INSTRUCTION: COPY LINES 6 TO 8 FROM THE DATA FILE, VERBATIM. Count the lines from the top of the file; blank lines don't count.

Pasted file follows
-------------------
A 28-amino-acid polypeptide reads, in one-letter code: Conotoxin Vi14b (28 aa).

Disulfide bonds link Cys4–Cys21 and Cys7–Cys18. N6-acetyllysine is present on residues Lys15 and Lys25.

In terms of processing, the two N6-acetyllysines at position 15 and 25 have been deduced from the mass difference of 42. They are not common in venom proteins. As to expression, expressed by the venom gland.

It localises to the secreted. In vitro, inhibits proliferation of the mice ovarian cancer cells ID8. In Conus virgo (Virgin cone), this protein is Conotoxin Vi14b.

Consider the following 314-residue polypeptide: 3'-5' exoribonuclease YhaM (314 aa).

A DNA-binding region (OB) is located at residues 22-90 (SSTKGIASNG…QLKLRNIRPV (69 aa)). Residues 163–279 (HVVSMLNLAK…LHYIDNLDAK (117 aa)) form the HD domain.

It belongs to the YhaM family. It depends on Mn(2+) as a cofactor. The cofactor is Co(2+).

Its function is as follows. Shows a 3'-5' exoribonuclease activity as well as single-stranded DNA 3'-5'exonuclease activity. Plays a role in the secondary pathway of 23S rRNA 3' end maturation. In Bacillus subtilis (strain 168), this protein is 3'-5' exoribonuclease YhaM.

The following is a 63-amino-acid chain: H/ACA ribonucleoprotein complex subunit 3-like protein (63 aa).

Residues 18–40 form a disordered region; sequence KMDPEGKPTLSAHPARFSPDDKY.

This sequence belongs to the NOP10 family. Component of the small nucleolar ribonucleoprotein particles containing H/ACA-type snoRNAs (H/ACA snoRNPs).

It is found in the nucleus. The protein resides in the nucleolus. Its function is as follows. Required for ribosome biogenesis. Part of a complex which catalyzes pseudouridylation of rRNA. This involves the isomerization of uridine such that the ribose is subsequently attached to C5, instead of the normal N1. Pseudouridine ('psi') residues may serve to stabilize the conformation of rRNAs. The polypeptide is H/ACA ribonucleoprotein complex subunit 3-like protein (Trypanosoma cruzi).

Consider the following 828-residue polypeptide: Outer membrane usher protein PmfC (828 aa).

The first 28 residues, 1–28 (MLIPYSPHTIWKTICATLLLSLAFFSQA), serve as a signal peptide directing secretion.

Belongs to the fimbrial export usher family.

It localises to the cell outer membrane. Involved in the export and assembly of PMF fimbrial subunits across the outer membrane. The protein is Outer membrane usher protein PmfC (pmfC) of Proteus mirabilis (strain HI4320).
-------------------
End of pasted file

A DNA-binding region (OB) is located at residues 22-90 (SSTKGIASNG…QLKLRNIRPV (69 aa)). Residues 163–279 (HVVSMLNLAK…LHYIDNLDAK (117 aa)) form the HD domain.

It belongs to the YhaM family. It depends on Mn(2+) as a cofactor. The cofactor is Co(2+).

Its function is as follows. Shows a 3'-5' exoribonuclease activity as well as single-stranded DNA 3'-5'exonuclease activity. Plays a role in the secondary pathway of 23S rRNA 3' end maturation. In Bacillus subtilis (strain 168), this protein is 3'-5' exoribonuclease YhaM.